A close cut for an extraordinary cause

A close cut for an extraordinary cause

Many say that nothing good comes out of a bottle of whisky. Gary Gorst begs to differ.

His long ponytail and beard is his trademark, says retired interstate truck driver Gary Gorst. It has been a part of his identity for decades. Now it’s gone, replaced by a buzzcut and a clean shave.

For Gary, it’s a major loss. But it’s more than made up for by the amount of money he raised for cancer research, and the amount of fun he had along the way. Gary and his co-fundraisers at Mt Gilead Estate, a retirement community in western Sydney, brought in $11,000 for The Kids’ Cancer Project. And it all began over a bottle of Scotch.


Gary Gorst gave up his beard and ponytail for kids with cancer.

“We were sitting around, a few fellas and myself, on New Year’s Eve, drinking a bottle of Scotch whisky,” Gary says. “We’re all in our late 60s or early 70s. Someone asked me when I’m going to get my hair cut off and I said, ‘Never!’”

“Then I said I’d do it if somebody could come up with enough money to make it worthwhile, some sort of fundraiser. And that was it. That’s where it started.”

The whisky aficionados decided to fundraise within their retirement village, which at the time contained around 550 residents. Gary began researching charities for the money to go to, and very quickly decided on The Kids’ Cancer Project.

“We’ve got so many people in the village who’ve got some sort of cancer, and I’ve lost a few friends over the years from cancer,” he says. “So, it was a decision based on the fact that The Kids’ Cancer Project allowed us to nominate where the money would go. But it was also a choice led by emotion.”

“I think that if we can defeat cancer in kids, then in 50 or 60 years from now, when I’m no longer around, we won’t have cancer anymore. It will become a thing of the past, like polio or tuberculosis in this country. That only happens through research.”

Gary and his merry band began promoting the event amongst their community, and support came from outside, too. The local pharmacy donated $200, and the local butcher put together $100 of meat to raffle off during the event.


The Mt Gilead Estate community got behind Gary's fundraiser.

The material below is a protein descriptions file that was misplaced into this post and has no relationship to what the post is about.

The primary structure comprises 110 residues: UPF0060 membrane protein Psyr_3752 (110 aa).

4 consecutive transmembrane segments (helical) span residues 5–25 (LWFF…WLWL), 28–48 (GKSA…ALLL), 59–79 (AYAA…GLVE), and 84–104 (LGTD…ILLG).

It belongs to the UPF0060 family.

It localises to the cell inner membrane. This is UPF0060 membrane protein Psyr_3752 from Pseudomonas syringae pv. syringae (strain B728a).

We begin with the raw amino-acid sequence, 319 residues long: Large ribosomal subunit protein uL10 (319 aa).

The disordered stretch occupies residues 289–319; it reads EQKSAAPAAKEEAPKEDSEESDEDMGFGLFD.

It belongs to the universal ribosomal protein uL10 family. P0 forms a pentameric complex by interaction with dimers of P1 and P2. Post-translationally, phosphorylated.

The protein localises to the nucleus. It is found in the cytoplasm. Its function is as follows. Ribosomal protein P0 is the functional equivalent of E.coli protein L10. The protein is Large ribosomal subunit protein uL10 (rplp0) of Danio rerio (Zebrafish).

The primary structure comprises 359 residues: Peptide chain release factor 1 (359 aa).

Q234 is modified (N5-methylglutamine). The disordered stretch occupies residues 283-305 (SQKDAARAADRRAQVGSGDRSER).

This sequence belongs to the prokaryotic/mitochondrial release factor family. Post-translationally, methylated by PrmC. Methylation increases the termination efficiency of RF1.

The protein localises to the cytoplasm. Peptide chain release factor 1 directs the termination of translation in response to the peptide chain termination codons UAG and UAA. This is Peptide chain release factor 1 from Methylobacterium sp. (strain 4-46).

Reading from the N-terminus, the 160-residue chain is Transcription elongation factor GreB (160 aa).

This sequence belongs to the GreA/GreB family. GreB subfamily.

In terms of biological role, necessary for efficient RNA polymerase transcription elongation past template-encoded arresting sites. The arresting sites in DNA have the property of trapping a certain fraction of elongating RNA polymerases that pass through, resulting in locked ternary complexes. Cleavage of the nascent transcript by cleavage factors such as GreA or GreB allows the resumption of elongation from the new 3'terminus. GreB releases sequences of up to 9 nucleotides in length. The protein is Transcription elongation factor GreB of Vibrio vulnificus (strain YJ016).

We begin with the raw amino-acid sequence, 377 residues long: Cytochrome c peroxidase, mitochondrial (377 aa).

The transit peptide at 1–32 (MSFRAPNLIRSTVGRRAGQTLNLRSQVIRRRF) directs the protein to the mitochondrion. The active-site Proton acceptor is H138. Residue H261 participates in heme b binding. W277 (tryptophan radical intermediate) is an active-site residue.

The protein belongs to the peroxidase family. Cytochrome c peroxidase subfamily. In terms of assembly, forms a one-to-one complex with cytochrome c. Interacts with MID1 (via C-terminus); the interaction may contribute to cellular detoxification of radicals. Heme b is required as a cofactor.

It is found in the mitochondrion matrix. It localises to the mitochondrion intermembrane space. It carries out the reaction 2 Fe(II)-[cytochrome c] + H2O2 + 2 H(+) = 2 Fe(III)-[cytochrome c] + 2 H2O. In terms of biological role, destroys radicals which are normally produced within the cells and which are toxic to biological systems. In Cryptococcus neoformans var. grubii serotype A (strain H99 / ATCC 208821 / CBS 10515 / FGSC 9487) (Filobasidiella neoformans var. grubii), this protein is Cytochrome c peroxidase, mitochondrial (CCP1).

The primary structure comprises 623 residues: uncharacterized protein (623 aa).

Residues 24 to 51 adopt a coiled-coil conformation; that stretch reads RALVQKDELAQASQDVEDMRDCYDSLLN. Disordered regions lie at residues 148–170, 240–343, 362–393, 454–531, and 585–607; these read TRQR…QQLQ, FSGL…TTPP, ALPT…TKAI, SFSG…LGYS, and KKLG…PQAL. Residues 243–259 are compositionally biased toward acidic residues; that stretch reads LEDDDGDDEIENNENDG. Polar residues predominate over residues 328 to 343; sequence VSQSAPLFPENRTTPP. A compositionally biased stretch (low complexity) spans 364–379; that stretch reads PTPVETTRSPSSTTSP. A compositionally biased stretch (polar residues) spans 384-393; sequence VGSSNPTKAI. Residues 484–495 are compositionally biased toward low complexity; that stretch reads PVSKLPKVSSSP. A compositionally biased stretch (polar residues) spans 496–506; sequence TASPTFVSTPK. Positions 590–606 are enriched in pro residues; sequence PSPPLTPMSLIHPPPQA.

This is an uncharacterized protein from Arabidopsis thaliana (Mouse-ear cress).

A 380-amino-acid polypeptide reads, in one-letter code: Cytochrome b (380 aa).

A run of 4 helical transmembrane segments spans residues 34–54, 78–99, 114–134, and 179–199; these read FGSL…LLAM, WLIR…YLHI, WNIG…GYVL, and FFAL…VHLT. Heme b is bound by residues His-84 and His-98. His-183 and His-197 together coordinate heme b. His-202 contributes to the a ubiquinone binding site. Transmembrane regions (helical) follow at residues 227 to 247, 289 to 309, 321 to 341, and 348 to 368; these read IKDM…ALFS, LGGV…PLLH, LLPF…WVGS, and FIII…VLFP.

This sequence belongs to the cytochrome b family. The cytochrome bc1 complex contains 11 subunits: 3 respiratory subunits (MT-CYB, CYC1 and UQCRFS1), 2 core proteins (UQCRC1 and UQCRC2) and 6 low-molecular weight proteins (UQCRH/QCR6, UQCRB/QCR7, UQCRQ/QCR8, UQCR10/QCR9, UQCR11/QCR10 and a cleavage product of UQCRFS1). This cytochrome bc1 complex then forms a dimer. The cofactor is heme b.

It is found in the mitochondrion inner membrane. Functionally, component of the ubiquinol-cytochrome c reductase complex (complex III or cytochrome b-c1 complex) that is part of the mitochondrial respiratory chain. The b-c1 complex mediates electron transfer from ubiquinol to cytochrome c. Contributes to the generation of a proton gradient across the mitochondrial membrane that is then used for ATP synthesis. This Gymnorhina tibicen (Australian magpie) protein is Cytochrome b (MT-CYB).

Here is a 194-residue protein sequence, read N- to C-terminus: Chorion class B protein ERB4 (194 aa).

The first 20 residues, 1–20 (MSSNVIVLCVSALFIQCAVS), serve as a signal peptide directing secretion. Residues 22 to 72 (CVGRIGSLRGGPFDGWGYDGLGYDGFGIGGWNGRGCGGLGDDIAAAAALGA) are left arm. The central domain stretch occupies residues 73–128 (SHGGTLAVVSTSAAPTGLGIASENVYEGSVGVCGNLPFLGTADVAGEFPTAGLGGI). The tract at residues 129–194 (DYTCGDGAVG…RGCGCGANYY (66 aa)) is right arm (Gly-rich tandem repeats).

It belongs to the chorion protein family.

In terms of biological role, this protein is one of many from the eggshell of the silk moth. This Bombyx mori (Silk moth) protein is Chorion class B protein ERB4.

On the day itself, because of COVID-19 restrictions, only 20 people at a time were allowed to come together. A major, single event was therefore not possible. But that didn’t stop the organisers from letting the entire community watch as they quite literally let down their hair.

The in-house TV channel broadcast every shave live – in the end there were three men who agreed to lose their locks, one who shaved his legs, and two women dyed their hair outrageously bright pinks and purples.


Ben braved the shave and has Monique to thank for his new clean-cut look. 


John stepped up for kids with cancer by losing his locks.


Sandra said good-bye to the grey and hello to stylish purple tresses.

Then there was an all-day barbecue that small groups could attend during particular time slots, before clearing out, cleaning up and allowing the next group in.

“That barbecue went for over six hours,” Gary smiles. “Everyone in the community had an excellent day and the outcome – $11,000 raised for The Kids’ Cancer Project – was astounding. Many people in the village have a hard time making ends meet, yet everyone gave what they could and raised an amazing amount.”


It was a beautiful day for the Mt Gilead Estate BBQ and festivities.

Gary enjoyed the experience so much that he’s now hoping to create an annual fundraising event. Perhaps next year it will be a golf day on the village’s nine-hole golf course, or some other community event.

But there’s one job Gary has to take care of, first – growing back his beloved beard and ponytail.

“The fundraiser made me feel good,” he says. “It made people in the village feel good. And it means a charity that does some very important and very powerful work can now do a little bit more. We’ll definitely do something else next year.”

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